Four to Enter NJCAA Baseball Coaches Assoc. Hall of Fame for 2014February 3, 2014
COLORADO SPRINGS, Colo. – The NJCAA Baseball Coaches Association has announced its 2014 Baseball Hall of Fame class.
This year’s inductees include current head coaches Eric Brown of Suffolk County (N.Y.), Steve Ruzich of South Suburban (Ill.) and Tim Wallace of Spartanburg Methodist (S.C.). The 2014 class also includes previous NJCAA Division II World Series assistant tournament director Thomas Rogers of Millington, Tenn.
The four inductees will be honored at the pre-tournament banquet of the 2014 NJCAA Division I Baseball World Series on May 23rd in Grand Junction, Colo.
Suffolk head coach Eric Brown is the longest tenured coach of any athletic program at the New York community college. He has led the Sharks for 25 years and has amassed an overall record of 540-286-4. He has led Suffolk to five appearances in the NJCAA Division III World Series (1998, 99, 2000, 06, 11) and is a five-time recipient of the Region 15 / District F Coach of the Year award.
A multi-sport star, Brown lettered in three sports – including baseball – as a student-athlete at Suffolk. He was hired to the lead the program in 1987 and was inducted into the Suffolk County Community College Sports Hall of Fame in 1993.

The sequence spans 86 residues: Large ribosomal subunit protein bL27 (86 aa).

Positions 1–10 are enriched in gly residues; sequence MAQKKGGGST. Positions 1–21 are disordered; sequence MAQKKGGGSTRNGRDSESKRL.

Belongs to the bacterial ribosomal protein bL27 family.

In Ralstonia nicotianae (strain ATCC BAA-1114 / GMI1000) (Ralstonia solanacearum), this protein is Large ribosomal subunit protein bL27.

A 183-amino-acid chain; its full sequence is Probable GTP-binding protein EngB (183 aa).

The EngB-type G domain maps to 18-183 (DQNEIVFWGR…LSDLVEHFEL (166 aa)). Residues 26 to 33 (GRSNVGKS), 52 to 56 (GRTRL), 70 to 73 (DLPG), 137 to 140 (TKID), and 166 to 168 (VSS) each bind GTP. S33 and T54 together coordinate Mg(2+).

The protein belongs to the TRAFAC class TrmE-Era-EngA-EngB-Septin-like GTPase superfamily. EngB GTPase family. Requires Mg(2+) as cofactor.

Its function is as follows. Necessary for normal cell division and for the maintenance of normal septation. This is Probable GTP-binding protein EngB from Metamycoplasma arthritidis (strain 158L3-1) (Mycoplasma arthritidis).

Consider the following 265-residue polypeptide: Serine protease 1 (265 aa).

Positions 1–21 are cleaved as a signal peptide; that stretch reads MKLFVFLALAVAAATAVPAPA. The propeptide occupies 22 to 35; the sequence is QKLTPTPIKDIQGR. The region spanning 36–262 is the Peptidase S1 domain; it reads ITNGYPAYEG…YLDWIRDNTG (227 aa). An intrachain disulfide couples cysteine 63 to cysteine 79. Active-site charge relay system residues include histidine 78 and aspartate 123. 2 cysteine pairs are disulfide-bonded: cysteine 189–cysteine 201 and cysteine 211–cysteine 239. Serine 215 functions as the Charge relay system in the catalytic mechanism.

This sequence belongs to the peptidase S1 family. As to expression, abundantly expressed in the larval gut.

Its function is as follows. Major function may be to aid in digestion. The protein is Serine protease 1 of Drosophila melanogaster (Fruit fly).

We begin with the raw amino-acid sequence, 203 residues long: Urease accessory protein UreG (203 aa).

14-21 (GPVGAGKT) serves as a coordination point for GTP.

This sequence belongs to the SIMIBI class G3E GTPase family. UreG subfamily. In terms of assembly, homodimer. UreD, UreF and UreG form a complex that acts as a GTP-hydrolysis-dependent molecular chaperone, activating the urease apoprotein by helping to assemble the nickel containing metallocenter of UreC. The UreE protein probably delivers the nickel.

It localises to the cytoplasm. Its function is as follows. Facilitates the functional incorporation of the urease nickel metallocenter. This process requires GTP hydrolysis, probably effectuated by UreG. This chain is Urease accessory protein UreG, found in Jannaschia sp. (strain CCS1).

In addition to his program’s success on the field, the NJCAA Region 15 Umpires Association has awarded his program its annual sportsmanship award four times.
Brown is currently the president of the NJCAA Region 15 Baseball Coaches Association, a post he has held since 2000.
Entering his 28th season as head coach at South Suburban College, Steve Ruzich is 22 wins away from 1,000 for his career, with a 978-565 record (.634) and currently ranks 13th among active NJCAA head coaches in career victories.
Ruzich was named SSC head coach in 1987 and has led the Bulldogs to 10 NJCAA Region 4 Championships and two District titles in 1991 (Great Lakes) and 2006 (Northern), which advanced his teams to the NJCAA Division I World Series.
He has garnered many awards during his tenure, earning 10 Region 4 Coach of the Year honors, two College Coach of the Year Awards from the Pitch Hit Club of Chicago and two NJCAA District Coach of the Year awards.
Ruzich has coached 12 NJCAA All-Americans and has seen 22 of his players selected in the MLB Draft – five have advanced to the majors, including pitcher Tony Cingrani, who had a breakout season for the Cincinnati Reds in 2013. In addition, 251 players coached by Ruzich have continued their careers at four-year colleges and universities and his program has a graduation rate of over 80 percent (80%).
A former NJCAA baseball player himself, Ruzich was an All-Region performer as a catcher at South Suburban (then known as Thornton Community College) where he also excelled on the basketball court. He then earned NAIA All-America honors at the College of Saint Francis and was drafted in 1985 by the Chicago White Sox.
Heading into his 23rd season in 2014, Tim Wallace of Spartanburg Methodist ranks 12th in the NJCAA among active coaches with 984 wins. Among coaches with at least 900 wins, he has the lowest number of defeats with 307.